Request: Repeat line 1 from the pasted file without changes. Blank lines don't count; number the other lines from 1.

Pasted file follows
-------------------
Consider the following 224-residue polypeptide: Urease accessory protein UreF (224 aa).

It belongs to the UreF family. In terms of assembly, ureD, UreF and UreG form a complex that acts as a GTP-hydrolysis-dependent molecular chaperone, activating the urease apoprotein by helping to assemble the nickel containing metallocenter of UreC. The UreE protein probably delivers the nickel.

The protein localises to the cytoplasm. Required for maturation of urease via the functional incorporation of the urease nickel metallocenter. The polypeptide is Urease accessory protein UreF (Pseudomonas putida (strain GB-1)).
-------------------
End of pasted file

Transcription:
Consider the following 224-residue polypeptide: Urease accessory protein UreF (224 aa).